• OSSA is creating barriers for skaters. Why aren’t more female skaters invited to race in the Provincial Series? Why must Regional Series skaters attend an OSSA meet in order to be eligible for the Championships?
    Invitations into the Provincial Series have increased from 148 to 156 for the 2017-18 season to encourage more participation: 4 girls and 4 boys. Further explanation about the Provincial Series invitations can be found in Appendix D of the Technical Bulletin. Participating in a speed skating meet is exciting and confusing for first-time competitors. Their first exposure to a meet should not be at a Provincial Championships (youth or adult). There are safety and scheduling (time) concerns that need to be considered. The same applies for a skater who has not raced since the previous season.
  • Why is there not any information about Provincial Records in the Technical Bulletin?
    The conditions for recognizing Provincial Records were established many years ago to align with Age Class Records recognized by Speed Skating Canada. Long Term Athlete Development (LTAD) guidelines do not support the maintenance of records for children and youth and, as such, Speed Skating Canada no longer maintains national records for children and youth. With the ever-evolving racing pathway, OSSA has responded by evolving its competitive structure and is no longer able to consistently provide racing events in formats that adhere to the established criteria for setting records. Beginning in the 2017-18 season, Provincial Records will no longer be maintained.
  • The Olympic Style races should be scheduled at the end of the day. The youngest skaters should race first.
    The agenda listed in the bulleting is the Proposed Agenda. Attempts were made to offer an agenda that minimized wait time between events and minimize moving the track between mass and Olympic Style events. The host club has the flexibility to adjust the agenda if necessary. The final agenda should be communicated to competitors well in advance of the competition.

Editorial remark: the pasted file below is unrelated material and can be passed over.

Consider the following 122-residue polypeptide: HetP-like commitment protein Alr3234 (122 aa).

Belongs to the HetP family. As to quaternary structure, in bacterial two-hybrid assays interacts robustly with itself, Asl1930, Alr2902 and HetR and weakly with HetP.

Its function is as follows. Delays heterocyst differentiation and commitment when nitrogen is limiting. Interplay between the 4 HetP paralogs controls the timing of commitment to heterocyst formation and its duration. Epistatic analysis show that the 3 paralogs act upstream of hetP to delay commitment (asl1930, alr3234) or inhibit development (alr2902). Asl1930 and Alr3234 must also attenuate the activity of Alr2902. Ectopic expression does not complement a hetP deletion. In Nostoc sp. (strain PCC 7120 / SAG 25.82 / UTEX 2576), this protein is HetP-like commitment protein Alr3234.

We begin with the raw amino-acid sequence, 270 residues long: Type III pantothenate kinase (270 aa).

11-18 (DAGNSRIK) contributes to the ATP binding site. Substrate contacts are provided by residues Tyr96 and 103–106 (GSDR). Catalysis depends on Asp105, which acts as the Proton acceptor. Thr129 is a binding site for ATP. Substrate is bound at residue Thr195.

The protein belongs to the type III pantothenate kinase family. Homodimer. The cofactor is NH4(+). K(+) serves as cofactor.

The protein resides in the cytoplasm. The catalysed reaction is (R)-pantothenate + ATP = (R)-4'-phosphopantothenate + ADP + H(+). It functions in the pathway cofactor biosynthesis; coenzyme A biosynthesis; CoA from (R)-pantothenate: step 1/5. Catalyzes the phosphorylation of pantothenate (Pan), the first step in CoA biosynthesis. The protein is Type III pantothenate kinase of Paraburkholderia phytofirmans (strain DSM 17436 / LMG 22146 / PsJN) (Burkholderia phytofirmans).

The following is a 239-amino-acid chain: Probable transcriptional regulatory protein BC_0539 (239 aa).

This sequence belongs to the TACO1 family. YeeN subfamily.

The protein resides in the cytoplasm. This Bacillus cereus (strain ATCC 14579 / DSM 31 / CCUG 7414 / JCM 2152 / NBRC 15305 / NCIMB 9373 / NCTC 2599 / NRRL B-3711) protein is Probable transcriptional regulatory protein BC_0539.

• Clarify the medals when two finals are being held for age class.
    Provincial medals are only distributed to the Top 3 Overall places at the end of competition. If two finals are held for age class, then results from both finals will count towards the overall placement.
  • Continue to maintain the Long Track Results list.
    The Long Track Results list was introduced during the 2014-2015 season primarily to assist the host club with verification of seed times. This task requires a substantial amount of time and OSSA has little to no need for such a list. In the event the Provincial Championships do not occur and 500m Olympic Style times are needed for Team Ontario selection, the Technical Committee will review the best times from the age-eligible registered skaters using www.speedskatingresults.com.
  • Why doesn’t OSSA identify a back-up event in Quebec to select Team Ontario or go to Quebec or Lake Placid for the Provincial Championships?
    The Ontario Provincial Long Track Championships should be scheduled in Ontario for multiple reasons: facility usage demonstrates to OSSA funding partners and stakeholders the need for an Ontario-based oval, it provides development opportunity for coaches, athletes, and officials close to home, it provides visibility of the sport within Ontario, and it reduces the financial and logistical challenges for Ontario skaters. In recent years, results from an out-of-province back-up meet were to be used in the event the Provincial Championships were not held. Feedback received from families and coaches confirmed that this was prohibitive (especially for skaters in Central and Western Ontario). Along with the ever-changing long track racing formats, this was no longer a fair option. In the 2016-2017 Long Track bulletin, the 500m Olympic Style distance was identified as the selection distance because it was a distance skated by all skaters eligible for the Canadian Age Class Long Track Championships and it was a regular distance at events across the country and New York state. This allows families to secure back-up ranking times at a number of events and they have the flexibility of working around their family’s schedule.

PROFESSIONAL DEVELOPMENT POINTS (Effective January 2014)

All NCCP Certified Coaches are required to earn Professional Development Points to maintain their certifications.

Review the Information Sheet for more details.

Learn about National Coaching Certification Program overview.

Any questions or concerns please contact our Sport Manager Sarah Leslie (sportmanager@ontariospeedskating.ca).